WED. JULY 1: Day 23
Hi there! In this post, I’ll be covering a wider range of differences that I have noticed while being here. This will be my last post dedicated to simply comparing the cultures of Italy and The States, so I hope you enjoy!
Have you read my post on the concept of time in Italy vs the US? You can check it out here.
1. I’m going to generalize. Please don’t leave a comment saying, “Not everyone is like this.” Trust me, I know. I’m not writing about every single human being in both countries. There are many, many, many exceptions; to assume everyone fits neatly into one category is a grave mistake.
2. As with all cultural differences, it is important to remember that different does not equal bad. Different is different; it requires an adjustment. There are pros and cons to both sides. These are just differences I have noticed.
America: Things are made so that things can be done as efficiently as possible.
Italy: Don’t expect it. Trains go on strike often because people “just don’t feel like working.” Things will stop working and it will take a long time for someone to fix it. Things are slow, so my best advice is to take a deep breath and go with the flow.
America: There’s a joke in Italy that you can spot an American by their shoes. In the US, it isn’t uncommon to see people shopping in sweat pants or people going about their day-to-day lives in leggings and a shirt.
Italy: Everyone always looks put-together, even when they’re just heading to the grocery store. I mean, why wouldn’t you wear a pair of stilettos even if you’re just taking out the trash?
Even in my best outfit, I felt inadequate next to the impossibly chic Italians, though I was looked at, talked to, and treated with much more respect and was mistaken as a local when I dressed to impress.
This is part of La Bella Figura (the beautiful figure), which is the idea of maintaining a good public image. It is a a way of life that emphasizes aesthetics and good behavior. It means to make a good impression in every aspect of your life and how you present yourself.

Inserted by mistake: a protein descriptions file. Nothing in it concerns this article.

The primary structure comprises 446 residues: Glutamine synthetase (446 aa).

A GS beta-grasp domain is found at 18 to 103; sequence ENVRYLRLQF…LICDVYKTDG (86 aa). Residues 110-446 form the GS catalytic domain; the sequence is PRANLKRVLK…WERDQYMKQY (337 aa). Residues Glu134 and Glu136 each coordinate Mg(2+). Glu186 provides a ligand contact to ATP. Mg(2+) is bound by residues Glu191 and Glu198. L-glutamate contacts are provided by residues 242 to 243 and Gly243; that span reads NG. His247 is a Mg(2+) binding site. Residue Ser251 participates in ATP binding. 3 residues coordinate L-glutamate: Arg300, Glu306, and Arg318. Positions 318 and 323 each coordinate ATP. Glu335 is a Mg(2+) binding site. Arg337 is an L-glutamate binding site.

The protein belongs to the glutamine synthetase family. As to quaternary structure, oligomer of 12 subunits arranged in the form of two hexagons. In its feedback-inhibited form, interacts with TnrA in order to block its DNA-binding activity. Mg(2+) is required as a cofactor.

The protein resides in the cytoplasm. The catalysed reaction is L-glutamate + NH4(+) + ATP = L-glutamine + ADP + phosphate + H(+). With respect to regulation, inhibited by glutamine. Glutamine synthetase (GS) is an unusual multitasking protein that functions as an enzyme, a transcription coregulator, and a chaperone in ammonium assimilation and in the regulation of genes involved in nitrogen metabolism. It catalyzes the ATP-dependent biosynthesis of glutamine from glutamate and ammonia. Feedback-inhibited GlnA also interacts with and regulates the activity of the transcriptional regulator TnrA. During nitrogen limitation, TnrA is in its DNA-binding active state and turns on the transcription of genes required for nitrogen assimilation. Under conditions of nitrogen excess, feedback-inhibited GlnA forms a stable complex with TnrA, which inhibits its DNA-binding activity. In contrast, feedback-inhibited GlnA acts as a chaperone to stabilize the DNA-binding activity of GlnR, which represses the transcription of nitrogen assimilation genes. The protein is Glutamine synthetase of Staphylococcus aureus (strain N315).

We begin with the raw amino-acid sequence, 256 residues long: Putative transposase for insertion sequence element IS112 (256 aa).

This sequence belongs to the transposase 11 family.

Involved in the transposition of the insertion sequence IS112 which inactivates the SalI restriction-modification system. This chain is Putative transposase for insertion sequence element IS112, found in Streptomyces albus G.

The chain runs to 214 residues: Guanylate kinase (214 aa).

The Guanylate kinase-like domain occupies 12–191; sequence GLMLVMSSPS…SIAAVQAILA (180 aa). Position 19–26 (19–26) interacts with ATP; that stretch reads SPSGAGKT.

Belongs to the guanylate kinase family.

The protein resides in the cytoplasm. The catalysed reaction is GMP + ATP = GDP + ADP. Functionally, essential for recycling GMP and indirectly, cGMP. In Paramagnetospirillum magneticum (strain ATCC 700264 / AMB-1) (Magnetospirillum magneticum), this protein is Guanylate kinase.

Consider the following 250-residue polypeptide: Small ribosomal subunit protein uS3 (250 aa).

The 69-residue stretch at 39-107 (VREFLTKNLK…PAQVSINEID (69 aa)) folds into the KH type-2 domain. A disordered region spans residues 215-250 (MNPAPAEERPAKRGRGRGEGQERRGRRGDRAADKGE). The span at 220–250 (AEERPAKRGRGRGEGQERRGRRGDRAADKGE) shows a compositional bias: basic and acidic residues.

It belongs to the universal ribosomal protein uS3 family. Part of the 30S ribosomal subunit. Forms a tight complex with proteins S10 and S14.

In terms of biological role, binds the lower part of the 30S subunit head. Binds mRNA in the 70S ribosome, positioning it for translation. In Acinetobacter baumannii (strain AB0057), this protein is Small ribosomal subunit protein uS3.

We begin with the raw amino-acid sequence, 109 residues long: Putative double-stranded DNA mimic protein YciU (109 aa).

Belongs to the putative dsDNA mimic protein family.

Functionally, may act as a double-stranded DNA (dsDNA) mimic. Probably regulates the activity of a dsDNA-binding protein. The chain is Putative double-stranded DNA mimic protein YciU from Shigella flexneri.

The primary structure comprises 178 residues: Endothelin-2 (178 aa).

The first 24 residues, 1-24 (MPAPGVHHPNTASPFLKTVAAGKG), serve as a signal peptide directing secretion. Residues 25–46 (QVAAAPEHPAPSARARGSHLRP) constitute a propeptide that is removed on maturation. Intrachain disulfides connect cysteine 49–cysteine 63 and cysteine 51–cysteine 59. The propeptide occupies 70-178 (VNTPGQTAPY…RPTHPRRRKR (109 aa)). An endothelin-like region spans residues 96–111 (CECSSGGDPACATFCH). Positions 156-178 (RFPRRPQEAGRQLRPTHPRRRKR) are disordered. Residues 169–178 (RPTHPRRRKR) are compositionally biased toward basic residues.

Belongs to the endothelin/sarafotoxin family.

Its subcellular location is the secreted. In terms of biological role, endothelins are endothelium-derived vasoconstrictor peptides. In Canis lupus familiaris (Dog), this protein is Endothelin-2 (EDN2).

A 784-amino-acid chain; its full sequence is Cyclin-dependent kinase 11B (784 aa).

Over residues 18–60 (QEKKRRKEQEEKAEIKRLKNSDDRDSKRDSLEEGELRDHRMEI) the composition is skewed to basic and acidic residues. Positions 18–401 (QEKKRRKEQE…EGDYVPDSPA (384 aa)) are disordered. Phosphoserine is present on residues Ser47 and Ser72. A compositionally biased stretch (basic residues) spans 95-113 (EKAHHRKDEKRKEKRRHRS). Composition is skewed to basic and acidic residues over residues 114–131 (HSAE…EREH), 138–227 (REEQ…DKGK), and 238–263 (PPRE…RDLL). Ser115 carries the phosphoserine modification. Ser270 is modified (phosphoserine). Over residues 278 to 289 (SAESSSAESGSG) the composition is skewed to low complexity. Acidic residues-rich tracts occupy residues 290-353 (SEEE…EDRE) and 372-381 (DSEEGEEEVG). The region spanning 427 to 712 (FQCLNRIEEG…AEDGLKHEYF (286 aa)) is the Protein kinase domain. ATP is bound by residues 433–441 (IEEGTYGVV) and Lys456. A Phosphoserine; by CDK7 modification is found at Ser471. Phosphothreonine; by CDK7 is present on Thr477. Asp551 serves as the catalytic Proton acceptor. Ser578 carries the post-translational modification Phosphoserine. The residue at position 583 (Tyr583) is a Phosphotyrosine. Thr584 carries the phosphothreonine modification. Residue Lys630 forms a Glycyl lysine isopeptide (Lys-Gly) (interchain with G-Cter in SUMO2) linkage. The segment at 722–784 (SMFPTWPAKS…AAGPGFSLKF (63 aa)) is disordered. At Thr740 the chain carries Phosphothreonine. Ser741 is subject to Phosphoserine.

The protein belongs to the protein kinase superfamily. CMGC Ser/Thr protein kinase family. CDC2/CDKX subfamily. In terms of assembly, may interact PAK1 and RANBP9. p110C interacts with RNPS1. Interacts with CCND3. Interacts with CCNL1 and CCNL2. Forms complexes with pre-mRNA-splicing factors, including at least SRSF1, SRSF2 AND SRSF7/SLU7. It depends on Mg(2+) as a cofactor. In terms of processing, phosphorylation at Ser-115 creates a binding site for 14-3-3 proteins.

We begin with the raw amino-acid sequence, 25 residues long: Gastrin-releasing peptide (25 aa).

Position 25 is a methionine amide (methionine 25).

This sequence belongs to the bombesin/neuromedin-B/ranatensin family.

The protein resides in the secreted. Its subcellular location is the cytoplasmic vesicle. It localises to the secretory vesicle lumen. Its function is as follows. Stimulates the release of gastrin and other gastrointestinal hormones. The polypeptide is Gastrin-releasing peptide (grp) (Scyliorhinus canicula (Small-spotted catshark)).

America: Independence is one of the our most valuable qualities. A “needy” person or person who “asks too much” from a partner or family is considered bad.
Italy: In most Italian families, independence isn’t pushed; “needing” ones family is normal and healthy. Family comes first no matter what. Living at home with your parents after you turn 40 makes perfect sense because “the cost of living is way too high”.
America: People seem more tied to their age and give in to the dull expectations of what a 40-year-old should or shouldn’t do. We tend to go crazy in our 20s because “we won’t be able to have this much fun forever.”
Italy: There aren’t a lot of expectations that come with age in terms of what you “should” be doing anymore. People of all ages go out, go drinking, and stay in motion and active. Age difference isn’t a big deal. A few of my friends here are 15 years older than me, but it is considered totally normal to go out and grab a bite to eat together, for example.
America: Big cars, big houses, big yards, and about two feet of space between themselves and other people all the time.
Italy: Small cars, small apartments, and no privacy bubble. They stand very close to each other and don’t mind if they are touching someone else. The streets are small and when people touch you, they don’t bother to say “sorry” or “excuse me.” I realized that it’s because there is simply nothing to be sorry for. Sometimes you touch other people and it’s no big deal.
People kiss each others cheeks as a greeting and goodbye, they grab each others arms when they get really into a conversation, they all sit very close together, etc.